In order to check his aim, the firer may first proceed to fire a fictitious shot. The computer then determines the theoretical position of the simulated projectile when this latter is sensed as having reached the target and then compares this theoretical position with the target position. The firer then fires a real shot with new target-position data which he will correct if necessary as a function of the result of his simulated shot.
By making use of simulated shots either as a training means or for the purpose of umpiring combat exercises, it is no longer possible as a rule and for safety reasons to employ a laser of the type considered earlier. In such circumstances use may be made of a verylow-power system such as a gallium arsenide laser diode. In such cases the target should be equipped with one or a number of reflectors capable of reflecting the beam back in the same direction as that of the incident beam.
In order to permit utilization of the results of the comparison between a fictitious shot and the target position, the target can advantageously be equipped with one or a number of detectors adapted to receive the laser beam and provided with a decoding system.
The system of reflectors with which the target is equipped should advantageously be capable of covering a broad solid angle, with the result that an appreciable number of reflectors and detectors may prove necessary for this purpose.
The detector associated with the emitting source and the detectors on the target can be of the same type and can consist either of photomultipliers or of semiconductor detectors or of detectors of any other type which is sensitive to the radiations employed. The data to be transmitted between the firer and the target are preferably transmitted by modulation of the beam of electromagnetic radiations delivered by the source which is pointed at the target and equipped with its detecting system. A signal-decoding system can be provided for constituting the data which have thus been transmitted. Data relating, for example, to the identity of the firer, information required for determining the result of a shot, data relating to the time of an event and other informaton which may be considered useful can be transmitted in this manner. This has the advantage both of ensuring freedom of combat vehicle radio receivers from interference and of ensuring enhanced reliability of transmissions. Should it be desired to remove any potential danger of faulty measurement, the detector associated with a source for emitting electromagnetic radiations can e adapted to take into account only return radiations having a code corresponding to the code of the source with which the detector is associated. Thus. when carrying out any measurement on a pulse train, beams emanating from other sources and impinging on the detector at the same time are prevented from disturbing this measurement.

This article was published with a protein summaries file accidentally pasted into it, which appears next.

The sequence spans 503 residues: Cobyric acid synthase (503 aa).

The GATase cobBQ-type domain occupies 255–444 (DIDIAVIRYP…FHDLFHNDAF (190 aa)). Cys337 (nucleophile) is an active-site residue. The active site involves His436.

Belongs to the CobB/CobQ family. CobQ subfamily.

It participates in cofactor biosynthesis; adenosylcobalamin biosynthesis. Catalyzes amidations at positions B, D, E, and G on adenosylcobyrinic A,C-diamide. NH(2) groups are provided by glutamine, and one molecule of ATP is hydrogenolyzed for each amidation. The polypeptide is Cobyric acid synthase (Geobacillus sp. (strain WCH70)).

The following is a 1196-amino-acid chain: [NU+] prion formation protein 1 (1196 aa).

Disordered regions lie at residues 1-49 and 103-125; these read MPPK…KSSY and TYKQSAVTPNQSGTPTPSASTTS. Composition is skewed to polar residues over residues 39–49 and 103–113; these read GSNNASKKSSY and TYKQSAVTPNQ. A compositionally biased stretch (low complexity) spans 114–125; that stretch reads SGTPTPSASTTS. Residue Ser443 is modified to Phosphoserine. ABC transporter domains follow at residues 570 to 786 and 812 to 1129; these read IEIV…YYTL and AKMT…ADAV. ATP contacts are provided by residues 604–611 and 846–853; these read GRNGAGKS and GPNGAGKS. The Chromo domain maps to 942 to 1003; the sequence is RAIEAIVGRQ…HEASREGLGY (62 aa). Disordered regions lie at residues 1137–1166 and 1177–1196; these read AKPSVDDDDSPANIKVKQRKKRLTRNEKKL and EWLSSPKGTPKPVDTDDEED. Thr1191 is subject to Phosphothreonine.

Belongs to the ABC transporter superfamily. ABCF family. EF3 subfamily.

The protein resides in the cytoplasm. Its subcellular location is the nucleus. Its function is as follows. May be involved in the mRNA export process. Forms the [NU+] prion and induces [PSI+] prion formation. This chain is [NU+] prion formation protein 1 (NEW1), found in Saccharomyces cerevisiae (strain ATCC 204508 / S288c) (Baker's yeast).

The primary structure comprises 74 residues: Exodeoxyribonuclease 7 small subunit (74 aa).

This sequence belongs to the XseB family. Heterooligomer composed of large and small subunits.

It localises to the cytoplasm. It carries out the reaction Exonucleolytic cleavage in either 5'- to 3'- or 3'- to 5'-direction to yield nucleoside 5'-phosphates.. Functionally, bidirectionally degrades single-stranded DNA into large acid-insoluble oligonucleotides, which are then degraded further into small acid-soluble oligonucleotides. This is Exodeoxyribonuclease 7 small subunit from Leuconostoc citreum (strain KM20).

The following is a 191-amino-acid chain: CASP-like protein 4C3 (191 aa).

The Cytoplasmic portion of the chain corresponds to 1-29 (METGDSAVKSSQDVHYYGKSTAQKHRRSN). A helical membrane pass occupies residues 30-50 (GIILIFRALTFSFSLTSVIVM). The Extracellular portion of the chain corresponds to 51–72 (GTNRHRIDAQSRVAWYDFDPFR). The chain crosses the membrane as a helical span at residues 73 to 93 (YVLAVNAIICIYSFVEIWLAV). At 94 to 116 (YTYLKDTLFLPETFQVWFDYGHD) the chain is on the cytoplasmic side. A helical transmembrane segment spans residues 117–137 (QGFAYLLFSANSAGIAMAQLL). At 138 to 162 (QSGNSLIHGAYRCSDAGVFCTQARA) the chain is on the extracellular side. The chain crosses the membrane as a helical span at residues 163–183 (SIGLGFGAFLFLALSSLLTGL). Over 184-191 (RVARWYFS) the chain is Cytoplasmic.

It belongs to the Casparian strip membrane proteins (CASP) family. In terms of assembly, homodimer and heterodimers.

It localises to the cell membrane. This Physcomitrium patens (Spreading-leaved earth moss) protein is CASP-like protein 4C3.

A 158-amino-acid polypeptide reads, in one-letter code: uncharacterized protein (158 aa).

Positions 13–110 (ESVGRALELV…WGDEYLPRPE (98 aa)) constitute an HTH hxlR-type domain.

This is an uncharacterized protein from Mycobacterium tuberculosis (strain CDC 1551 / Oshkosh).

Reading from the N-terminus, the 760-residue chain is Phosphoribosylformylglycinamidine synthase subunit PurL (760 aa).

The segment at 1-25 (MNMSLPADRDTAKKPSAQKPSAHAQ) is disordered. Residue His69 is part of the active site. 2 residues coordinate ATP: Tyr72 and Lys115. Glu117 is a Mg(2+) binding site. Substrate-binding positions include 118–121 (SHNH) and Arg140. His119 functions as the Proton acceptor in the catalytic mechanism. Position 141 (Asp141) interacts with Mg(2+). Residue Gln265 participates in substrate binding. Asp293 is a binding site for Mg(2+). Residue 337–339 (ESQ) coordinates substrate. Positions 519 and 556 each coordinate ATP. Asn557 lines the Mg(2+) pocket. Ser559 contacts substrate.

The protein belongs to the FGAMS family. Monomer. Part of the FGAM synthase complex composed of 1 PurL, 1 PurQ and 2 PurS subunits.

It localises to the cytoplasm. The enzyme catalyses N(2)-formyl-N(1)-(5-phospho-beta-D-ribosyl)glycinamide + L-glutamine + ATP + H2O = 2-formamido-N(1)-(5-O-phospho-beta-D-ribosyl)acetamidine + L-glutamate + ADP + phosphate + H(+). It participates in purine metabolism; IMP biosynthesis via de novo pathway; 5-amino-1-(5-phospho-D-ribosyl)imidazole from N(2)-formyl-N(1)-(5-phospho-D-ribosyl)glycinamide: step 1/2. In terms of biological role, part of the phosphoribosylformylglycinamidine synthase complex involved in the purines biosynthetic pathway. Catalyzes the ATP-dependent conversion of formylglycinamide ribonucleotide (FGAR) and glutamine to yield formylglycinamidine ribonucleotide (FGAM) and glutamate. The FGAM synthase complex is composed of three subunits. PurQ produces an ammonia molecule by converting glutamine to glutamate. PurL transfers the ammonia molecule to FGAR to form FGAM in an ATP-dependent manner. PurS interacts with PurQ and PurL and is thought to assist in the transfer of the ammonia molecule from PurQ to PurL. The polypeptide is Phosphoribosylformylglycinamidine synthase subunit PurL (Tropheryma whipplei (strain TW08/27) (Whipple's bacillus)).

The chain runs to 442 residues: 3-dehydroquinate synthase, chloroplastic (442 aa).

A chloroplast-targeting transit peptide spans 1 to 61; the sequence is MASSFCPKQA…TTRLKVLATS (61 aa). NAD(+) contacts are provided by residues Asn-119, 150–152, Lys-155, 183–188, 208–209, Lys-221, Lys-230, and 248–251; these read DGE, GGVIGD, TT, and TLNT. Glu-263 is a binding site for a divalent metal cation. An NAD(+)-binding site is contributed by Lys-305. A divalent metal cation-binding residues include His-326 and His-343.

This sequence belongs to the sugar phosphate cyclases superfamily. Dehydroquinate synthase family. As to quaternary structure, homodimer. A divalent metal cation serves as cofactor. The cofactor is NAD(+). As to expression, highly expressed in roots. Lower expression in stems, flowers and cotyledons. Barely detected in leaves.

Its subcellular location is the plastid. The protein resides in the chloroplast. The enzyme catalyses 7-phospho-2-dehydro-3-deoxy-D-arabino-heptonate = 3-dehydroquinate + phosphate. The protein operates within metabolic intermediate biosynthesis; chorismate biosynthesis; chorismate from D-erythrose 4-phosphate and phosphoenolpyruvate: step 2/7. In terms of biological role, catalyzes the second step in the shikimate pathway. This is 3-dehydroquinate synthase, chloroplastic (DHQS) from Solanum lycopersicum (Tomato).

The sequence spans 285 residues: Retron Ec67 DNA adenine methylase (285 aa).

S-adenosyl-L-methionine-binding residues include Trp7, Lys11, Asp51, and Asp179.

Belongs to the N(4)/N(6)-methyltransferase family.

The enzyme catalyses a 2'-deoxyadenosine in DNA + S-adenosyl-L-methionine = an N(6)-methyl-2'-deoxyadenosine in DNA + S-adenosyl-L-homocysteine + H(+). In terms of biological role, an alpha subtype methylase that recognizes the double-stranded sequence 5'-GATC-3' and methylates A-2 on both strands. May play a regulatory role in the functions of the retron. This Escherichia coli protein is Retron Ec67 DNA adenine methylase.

Irrespective of the type of application considered and whether real or fictitious firing is contemplated, the fire-control system preferably comprises a two-stage scanning system for automatic adjustment of orientation of the laser beam. During a first stage or so-called acquisition stage, when the sighting system is pointed in the presumed direction of the target, a signal which can be related to firing or to any other event may initiate a first scan which covers an entire field of observation of the sighting system by displacing the beam from the top left-hand limit of observation, then successively from left to right, then from right to left, and moving down each time by a value such that the laser beam overlaps the band which was previously scanned.
When the detector associated with the emitting source is sensitized by a return beam reflected from the target (thus indicating that the target has been struck by the incident beam), this initial scan stops and is replaced by a second scan or so-called tracking scan which takes place within a narrow observation zone containing the target. In the second scan the direction of displacement of the beam is reversed as soon as it is no longer reflected from the target in order to ensure that the beam is continuously centered on this latter. The result is exactly the same as if the beam had located the target and then locked on the target. The transition from the first scan to the second scan is automatic and the same applies to the scanning operations themselves.
In the case of the first scan, the field can be defined so as to cover only part of the field of fire. More specifically, the scanning field can be limited to the immediate vicinity of a simulated projectile at all points of its trajectory. This even makes it possible to observe the results of firing at a number of targets only by making a comparison between the position and distance of the target and those of the projectile in respect of only one target detected in this field.
One particular embodiment of the invention relating to a firing simulator will now be described in greater detail but not in any limiting sense, reference being made to the accompanying drawings, wherein:
FIGS. 1 and 2 are schematic illustratons of the essential constructional design of the equipment employed;
FIGS. 3 and 4 are both schematic diagrams of the electronic circuits.
The system shown in FIG. 1 essentially comprises an orientable sighting equipment unit for aiming and firing at a moving target. Associated with this equipment unit is a laser radiation source and a detector which is sensitive to said laser radiation and detects the beam emitted by the source when this latter returns after a round trip between source and target. The target is provided with a reflector for the laser beam. In addition, the target is adapted to carry detectors which are also sensitive to the radiation from the emitting source.